The family of Malcolm X held a news conference on Saturday, February 20, to reveal the deathbed confession of an undercover police officer about his involvement in a New York Police Department (NYPD) and FBI conspiracy to assassinate the famous black nationalist leader.
Raymond Wood was an undercover cop with the NYPD for seven years in the 1960s and early 1970s. In 2011, after a cancer diagnosis and when he believed he was near death, he composed a letter explaining his role at the time of the assassination. He asked his cousin, Reginald Wood, to reveal the contents of the letter only after his death, which did not take place until nearly ten years later.
The elder Wood wrote, “I was a black New York City undercover police officer between May of 1964 through May of 1971. I participated in actions that in hindsight were deplorable and detrimental to my own black people. … Under the direction of my handlers, I was told to encourage leaders and members of the civil rights groups to commit felonious acts.”
Wood specifically recounted that his superiors instructed him to involve two of Malcolm X’s key bodyguards in “a felonious federal crime so that they could be arrested by the FBI and kept away from managing Malcolm X’s door security on Feb. 21, 1965,” at the public meeting where Malcolm X was killed. “At that time, I was not aware that Malcolm X was the target,” Wood wrote. The two men on the security detail were charged in connection with a phony plot to bomb the Statue of Liberty. They were taken into custody days before the event.
Last weekend’s news conference took place at the site of the old Audubon Ballroom in upper Manhattan, only one day before the 56th anniversary of the killing of Malcolm X as he began to speak to the assembled audience on that Sunday afternoon. The site has since been partially restored as the Malcolm X and Betty Shabazz Memorial and Education Center.
In attendance this past Saturday were three of Malcolm X’s six daughters. The meeting was opened by Benjamin Crump, the attorney who represented the family of Trayvon Martin following his death at the hands of self-styled vigilante George Zimmerman in 2013, and who has since been prominent in many investigations of police violence, including the deaths of Michael Brown and George Floyd. The family is calling for a full probe. Ilyasah Shabazz, one of Malcolm X’s daughters, told the news conference, “Any evidence that provides greater insight into the truth behind that terrible tragedy should be thoroughly investigated.”
It has long been widely and very strongly suspected that both the NYPD and the FBI had a hand in the killing of Malcolm X, who was under massive surveillance, especially in the year since his public break with Elijah Muhammad and the Nation of Islam (NOI). The police sent agents into the Organization of Afro-American Unity (OAAU), which he had founded after this split.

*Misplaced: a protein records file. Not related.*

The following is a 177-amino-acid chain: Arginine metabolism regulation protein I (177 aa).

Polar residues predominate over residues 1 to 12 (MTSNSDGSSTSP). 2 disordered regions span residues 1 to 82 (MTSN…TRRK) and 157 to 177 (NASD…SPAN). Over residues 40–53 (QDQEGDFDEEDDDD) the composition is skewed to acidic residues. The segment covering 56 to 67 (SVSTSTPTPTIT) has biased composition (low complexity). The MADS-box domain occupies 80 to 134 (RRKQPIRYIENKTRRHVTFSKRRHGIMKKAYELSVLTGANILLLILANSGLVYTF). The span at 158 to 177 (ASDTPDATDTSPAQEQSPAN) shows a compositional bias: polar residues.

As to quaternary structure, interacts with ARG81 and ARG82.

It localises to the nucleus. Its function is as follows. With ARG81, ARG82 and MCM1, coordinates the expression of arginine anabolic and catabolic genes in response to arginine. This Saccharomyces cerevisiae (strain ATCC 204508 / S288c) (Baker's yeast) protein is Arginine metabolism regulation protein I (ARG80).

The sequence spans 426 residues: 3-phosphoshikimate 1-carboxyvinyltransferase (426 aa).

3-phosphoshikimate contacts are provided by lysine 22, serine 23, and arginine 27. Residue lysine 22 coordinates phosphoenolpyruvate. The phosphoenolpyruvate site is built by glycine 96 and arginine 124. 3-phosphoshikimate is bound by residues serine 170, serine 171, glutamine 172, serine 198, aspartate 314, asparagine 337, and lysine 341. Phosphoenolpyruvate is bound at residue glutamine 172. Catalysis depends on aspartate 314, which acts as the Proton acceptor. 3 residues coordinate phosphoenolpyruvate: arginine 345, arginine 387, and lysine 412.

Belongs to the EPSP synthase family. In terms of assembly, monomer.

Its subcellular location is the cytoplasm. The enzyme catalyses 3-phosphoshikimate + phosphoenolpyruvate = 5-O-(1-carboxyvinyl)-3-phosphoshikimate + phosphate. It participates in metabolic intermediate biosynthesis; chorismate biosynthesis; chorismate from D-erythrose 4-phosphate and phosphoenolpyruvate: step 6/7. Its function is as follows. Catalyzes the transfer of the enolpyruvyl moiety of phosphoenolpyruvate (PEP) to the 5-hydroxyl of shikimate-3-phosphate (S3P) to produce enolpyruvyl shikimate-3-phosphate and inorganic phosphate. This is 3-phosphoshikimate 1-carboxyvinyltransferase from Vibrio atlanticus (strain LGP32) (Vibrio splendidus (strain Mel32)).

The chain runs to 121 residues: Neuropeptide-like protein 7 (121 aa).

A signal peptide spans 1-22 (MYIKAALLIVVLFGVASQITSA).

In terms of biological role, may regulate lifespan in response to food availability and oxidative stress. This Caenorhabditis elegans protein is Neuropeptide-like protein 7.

One year ago, Netflix aired a six-part series, “Who Killed Malcolm X?” which deepened suspicions of state involvement in the killing, very likely utilizing elements within the Nation of Islam. Louis Farrakhan, then a prominent young Black Muslim leader and today the leader of the NOI, had written two months before the assassination that Malcolm X was a traitor and that “such a man is worthy of death.”
At the same time, two of the three Black Muslims convicted of the killing and sentenced to long prison terms have persistently maintained their innocence. In his deathbed letter, Raymond Wood wrote that Khalil Islam, also known as Thomas Johnson, “was later arrested and wrongfully convicted to protect my cover and the secrets of the FBI and NYPD.” Johnson, paroled in the mid-1980s, died in 2009.
Wood added, “I am aging and in failing health; recently I learned about the death of Thomas Johnson and [am] deeply concerned that with my death his family will not be able to exonerate him. It is my hope that this information is received with the understanding that I have carried these secrets with a heavy heart and remorsefully regret my participation in this matter.”
It is very likely that the assassination of Malcolm X was a complex operation consisting of different elements. Wood’s role was only part of the conspiracy—the necessary weakening of door security on the fateful day. Very soon after Malcolm X began speaking there was a disturbance created in the hall, and then a man rushed forward and shot Malcolm once in the chest with a sawed-off shotgun as two others charged the stage firing semi-automatic handguns.
While the FBI declined comment, the office of the Manhattan District Attorney as well as the NYPD responded to the latest revelations with carefully worded, evasive and hypocritical statements. After the showing of “Who Killed Malcolm X?” Democratic District Attorney Cyrus Vance announced a reopening of the investigation into the murder. After the February 20 news conference, the DA’s office announced that “review of this matter is active and ongoing.”
The NYPD, meanwhile, which is directly implicated in Malcolm X’s murder, said it “has provided all available records relevant to the case to the District Attorney. The Department remains committed to assist with that review in any way.”
Alongside the necessary fight to reveal the truth about the killing of Malcolm X, some broader political conclusions must be drawn. Malcolm X was a marked man, not when he was in the Nation of Islam, but only after he left it and began, even in the most limited fashion, to acknowledge that racial separation was not the answer to racism, and that skin color was not the source of inequality and injustice. The lesson is not a new one but is underscored: Left-wing organizations must maintain the highest vigilance in relation to the various state agencies whose job is to employ infiltration, provocation and murderous violence to defend the outmoded system of capitalist exploitation.